By Chad Hobbs
The Giraffe Heroes Project is a global nonprofit organization that encourages today’s heroes and strives to train tomorrow’s by sticking their neck out to make a difference, hence the choice of a giraffe as their symbol. The organization honors Giraffe Heroes biannually whom they view as “compassionate risk-takers who are largely unknown people who have the courage to stick their necks out for the common good, in the U.S. and around the world.”
“When we tell their stories over social and traditional media, others are moved to stick their necks out too, helping solve significant public problems important to them,” stated the organization. “As long as there are Giraffe Heroes, there’s hope. Telling the stories of heroes may be the oldest strategy in the world for motivating people into brave, compassionate action — and it works.”
The newest class of Giraffe Heroes were named this month and among the 11 inductees was Meade County resident, Lisa Hobbs. The organization wrote this about why she was honored:
“Lisa Hobbs was widowed by a Kentucky public works truck that backed up—silently—over her husband, Gene, who was working the ground crew behind the truck. An eyewitness said that no one heard a backup signal, the familiar beeping noise trucks make all over the US when they go into reverse. A state trooper on the scene confirmed that lack of a warning.
But when a Kentucky inspector for the federal Occupational Safety and Health Administration (OSHA) “investigated.” He didn’t interview the eyewitness, didn’t test the truck’s backup beeper, and didn’t consider any possible safety violations at the worksite. An administrator at the agency said that the truck’s beeper was working and that Gene Hobbs just “zigged when he should have zagged.”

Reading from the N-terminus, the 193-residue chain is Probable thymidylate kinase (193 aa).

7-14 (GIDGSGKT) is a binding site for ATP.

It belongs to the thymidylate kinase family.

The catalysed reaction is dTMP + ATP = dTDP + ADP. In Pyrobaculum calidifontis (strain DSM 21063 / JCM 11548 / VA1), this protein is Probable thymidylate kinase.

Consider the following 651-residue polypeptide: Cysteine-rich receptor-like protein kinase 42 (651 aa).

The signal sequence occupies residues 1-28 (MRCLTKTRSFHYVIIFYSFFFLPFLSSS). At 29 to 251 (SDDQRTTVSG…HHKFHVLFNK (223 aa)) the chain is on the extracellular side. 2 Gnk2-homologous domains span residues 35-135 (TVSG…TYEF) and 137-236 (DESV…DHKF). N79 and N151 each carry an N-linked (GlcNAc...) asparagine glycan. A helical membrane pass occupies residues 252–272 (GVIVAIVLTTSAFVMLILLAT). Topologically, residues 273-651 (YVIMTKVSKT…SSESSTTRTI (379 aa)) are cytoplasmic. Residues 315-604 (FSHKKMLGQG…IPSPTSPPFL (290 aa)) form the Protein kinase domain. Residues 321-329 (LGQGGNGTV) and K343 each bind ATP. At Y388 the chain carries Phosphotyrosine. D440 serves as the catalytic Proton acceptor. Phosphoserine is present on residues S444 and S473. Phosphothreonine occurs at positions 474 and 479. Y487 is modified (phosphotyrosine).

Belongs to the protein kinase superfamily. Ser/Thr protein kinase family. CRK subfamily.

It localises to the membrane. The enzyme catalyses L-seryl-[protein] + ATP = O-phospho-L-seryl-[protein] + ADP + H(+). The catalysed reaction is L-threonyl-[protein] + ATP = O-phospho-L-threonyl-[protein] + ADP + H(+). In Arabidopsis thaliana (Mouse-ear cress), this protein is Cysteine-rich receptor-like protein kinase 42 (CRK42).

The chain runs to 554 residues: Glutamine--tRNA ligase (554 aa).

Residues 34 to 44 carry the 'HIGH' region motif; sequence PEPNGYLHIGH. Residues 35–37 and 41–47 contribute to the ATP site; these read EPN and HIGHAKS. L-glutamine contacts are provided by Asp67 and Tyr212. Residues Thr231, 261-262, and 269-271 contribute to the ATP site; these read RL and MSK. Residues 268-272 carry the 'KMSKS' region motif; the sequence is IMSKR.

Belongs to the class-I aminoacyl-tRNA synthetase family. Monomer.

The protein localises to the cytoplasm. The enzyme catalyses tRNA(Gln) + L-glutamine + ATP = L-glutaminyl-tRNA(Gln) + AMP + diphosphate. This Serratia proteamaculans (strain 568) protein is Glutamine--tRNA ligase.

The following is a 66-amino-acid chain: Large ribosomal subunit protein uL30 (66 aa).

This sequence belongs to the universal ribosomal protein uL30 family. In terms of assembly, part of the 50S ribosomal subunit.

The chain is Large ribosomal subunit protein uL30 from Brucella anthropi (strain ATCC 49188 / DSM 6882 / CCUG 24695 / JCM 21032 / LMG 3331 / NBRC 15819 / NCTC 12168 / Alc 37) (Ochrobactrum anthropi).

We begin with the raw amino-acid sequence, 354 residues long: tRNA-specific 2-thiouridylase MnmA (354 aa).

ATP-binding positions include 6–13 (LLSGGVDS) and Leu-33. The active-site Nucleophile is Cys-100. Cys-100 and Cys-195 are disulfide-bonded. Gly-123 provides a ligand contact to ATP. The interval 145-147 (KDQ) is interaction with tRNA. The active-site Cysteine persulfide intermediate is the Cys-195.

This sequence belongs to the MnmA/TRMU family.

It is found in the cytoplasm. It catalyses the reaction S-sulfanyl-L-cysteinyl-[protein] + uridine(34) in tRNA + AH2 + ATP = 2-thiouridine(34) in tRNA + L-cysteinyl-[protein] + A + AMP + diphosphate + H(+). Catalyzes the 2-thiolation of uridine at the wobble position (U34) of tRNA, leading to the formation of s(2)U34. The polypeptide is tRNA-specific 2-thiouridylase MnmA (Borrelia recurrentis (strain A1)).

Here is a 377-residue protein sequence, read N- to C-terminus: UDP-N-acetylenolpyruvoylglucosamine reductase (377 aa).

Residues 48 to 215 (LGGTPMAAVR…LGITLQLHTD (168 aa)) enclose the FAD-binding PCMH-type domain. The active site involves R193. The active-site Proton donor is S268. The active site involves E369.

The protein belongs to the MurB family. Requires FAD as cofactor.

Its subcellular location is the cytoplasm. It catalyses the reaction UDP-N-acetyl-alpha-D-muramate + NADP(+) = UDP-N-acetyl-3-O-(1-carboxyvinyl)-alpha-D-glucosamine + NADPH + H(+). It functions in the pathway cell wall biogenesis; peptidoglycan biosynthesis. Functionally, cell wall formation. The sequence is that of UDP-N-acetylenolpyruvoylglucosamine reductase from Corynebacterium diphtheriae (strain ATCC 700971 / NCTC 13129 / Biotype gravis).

Hobbs was determined to be sure no other family suffered such a devastating and needless loss. She channeled her grief into forcing the agency to do its job of protecting Kentucky’s working people saying, “You’d think that [KY OSHA] knows what they’re doing, but they don’t have a clue.”
Hobbs filed a formal complaint with the federal OSHA agency, reporting that the Kentucky OSHA office had totally mishandled the investigation into her husband’s death. She traveled throughout Kentucky, telling everyone she could—including newspapers and radio stations— that people were in danger.
Some Kentucky officials were not pleased. The County administrator pressured her to stop asking questions and filing complaints and requests for information. Hobbs ignored the pressure and went right on, prompting a federal audit that identified more shortcomings in Kentucky’s OSHA office than that of any other state. There were serious problems in almost all of KY OSHA’s 44 investigations of on-the-job deaths. And a federal inspector finally interviewed the eyewitness to Gene Hobbs’ death. The truth was on record.”
Ron Hayes, who founded F.I.G.H.T. (Families In Grief Holding Together) with his wife and has been featured in the Gene Hobbs Tragedy series several times for his work with Lisa, nominated her for the honor. Hayes was also honored with this award after his 19-year-old son, Patrick, was killed in a negligent workplace. He resigned from his job to pursue holding the company and OSHA accountable for their failures, lead workplace safety campaigns, and work with the federal government to change laws and to help families experiencing similar pain and hardships from work related deaths.
Hayes says he has worked with over 900 families at this point, but Lisa is the first person he has nominated for this honor. He was quick to point out that just because a person is nominated doesn't mean the person is honored. The Giraffe Heroes Project seriously vets nominees to see if they are truly heroes. That says a lot about Lisa's strength and desire to make a difference, doing all she can to make sure no one else has to experience the grief and pain of losing a loved one due to a neglegent workplace like her and her family did the day Gene didn't come home from work.